When you are the industry leader, the eyes of your competitors, and even your partners, are often focused on looking for the cracks in the façade of the leader that will allow those competitors to make some headway. Thus there has been speculation for some time now that Schwab Advisor Services seemed to be losing some top executives at an alarming rate. Bernie Clark didn’t dodge the question of whether there was a brain drain at Schwab. His short response? There is no such drain.
“We have 2,000 people serving advisors,” he said, with the average tenure of those staffers being eight years. Noting that when he joined Schwab in 1998 “we were a maturing organization;” the company specifically set up a system where advisor-serving Schwab personnel could build careers. While acknowledging some departures from the executive ranks, he characterized them as a normal part of doing business—“sometimes people have to leave for their own purposes”—and said “our model has evolved based on people” who know the advisors well, and that “nine times out of 10” those relationships are “why we’re the primary custodian” of those advisors.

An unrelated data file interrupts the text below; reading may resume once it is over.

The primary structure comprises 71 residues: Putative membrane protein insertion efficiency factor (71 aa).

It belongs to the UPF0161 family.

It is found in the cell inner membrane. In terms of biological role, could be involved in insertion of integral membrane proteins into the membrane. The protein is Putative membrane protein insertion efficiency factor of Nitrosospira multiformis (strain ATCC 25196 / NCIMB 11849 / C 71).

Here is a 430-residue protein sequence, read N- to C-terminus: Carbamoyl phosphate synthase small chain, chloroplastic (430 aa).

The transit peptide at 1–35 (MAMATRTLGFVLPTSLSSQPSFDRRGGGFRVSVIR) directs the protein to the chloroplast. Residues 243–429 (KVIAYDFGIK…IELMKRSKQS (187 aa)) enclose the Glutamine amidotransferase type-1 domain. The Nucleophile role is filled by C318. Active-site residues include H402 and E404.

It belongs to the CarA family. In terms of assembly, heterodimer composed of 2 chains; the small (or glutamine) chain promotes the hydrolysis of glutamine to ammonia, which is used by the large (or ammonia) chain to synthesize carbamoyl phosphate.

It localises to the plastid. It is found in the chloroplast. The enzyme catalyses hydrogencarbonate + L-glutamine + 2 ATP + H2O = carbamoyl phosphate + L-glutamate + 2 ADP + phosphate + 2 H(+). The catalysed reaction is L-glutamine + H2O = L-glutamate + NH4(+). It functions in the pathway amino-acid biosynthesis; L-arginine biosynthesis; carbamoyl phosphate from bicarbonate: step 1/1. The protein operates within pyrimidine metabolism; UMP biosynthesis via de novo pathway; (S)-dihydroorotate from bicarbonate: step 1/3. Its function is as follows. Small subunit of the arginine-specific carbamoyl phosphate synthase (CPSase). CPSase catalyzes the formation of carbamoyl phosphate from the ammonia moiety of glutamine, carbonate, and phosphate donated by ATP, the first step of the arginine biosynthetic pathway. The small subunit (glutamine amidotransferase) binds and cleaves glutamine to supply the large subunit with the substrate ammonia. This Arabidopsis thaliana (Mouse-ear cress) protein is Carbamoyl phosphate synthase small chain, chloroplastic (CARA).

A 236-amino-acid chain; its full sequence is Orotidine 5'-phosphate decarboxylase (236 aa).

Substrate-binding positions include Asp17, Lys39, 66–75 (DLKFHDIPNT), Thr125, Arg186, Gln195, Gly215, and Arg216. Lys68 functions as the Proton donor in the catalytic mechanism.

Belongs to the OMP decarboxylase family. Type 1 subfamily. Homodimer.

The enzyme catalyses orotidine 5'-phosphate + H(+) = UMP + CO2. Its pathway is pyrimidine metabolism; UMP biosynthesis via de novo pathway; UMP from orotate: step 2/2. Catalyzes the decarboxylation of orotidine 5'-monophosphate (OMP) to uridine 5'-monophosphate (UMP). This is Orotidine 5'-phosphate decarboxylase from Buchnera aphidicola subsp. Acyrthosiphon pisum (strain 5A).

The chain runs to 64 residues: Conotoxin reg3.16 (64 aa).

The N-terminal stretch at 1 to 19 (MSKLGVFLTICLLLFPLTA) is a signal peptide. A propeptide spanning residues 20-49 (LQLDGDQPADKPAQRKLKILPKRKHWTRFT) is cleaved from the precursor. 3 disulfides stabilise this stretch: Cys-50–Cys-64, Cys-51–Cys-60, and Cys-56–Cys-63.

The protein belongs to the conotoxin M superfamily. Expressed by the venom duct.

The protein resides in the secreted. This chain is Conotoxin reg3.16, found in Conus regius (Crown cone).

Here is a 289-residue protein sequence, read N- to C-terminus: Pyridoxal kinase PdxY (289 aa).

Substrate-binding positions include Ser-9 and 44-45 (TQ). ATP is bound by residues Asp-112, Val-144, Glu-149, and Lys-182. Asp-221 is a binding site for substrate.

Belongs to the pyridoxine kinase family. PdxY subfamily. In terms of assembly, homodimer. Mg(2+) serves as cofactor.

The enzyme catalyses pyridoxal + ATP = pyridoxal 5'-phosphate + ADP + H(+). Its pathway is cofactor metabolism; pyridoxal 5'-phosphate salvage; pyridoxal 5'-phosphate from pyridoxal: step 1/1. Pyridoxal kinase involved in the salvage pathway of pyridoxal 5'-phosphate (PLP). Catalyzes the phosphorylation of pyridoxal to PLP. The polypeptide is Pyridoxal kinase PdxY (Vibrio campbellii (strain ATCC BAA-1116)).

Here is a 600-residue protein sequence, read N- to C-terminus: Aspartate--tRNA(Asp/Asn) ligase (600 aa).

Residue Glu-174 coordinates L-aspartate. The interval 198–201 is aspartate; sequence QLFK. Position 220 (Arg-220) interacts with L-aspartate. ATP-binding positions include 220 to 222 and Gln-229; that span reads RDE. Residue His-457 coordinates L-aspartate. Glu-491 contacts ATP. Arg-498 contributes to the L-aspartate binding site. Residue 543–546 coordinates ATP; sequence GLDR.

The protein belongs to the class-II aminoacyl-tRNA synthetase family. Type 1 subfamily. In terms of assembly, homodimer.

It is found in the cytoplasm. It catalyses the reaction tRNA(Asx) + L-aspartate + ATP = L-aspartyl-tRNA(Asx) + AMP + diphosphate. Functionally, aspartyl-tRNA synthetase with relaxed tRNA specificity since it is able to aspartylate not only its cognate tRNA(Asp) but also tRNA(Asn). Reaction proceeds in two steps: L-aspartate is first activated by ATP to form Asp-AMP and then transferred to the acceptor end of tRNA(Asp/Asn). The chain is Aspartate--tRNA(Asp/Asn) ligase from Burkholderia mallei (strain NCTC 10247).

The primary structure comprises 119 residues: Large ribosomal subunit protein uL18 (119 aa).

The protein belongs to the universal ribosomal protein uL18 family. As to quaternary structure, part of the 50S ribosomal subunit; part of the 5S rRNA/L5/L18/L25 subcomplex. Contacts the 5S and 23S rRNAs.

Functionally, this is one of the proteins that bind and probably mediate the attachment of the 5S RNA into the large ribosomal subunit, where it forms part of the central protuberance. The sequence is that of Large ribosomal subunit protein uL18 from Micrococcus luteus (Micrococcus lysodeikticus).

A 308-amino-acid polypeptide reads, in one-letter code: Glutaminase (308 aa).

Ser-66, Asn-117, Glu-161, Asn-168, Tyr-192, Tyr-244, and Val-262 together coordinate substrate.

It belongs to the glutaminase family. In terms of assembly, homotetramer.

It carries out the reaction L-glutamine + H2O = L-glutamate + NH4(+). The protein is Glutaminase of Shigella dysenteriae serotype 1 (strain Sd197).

He finished the discussion on people by stating bluntly: “There’s no one in the industry I can’t recruit to Schwab.”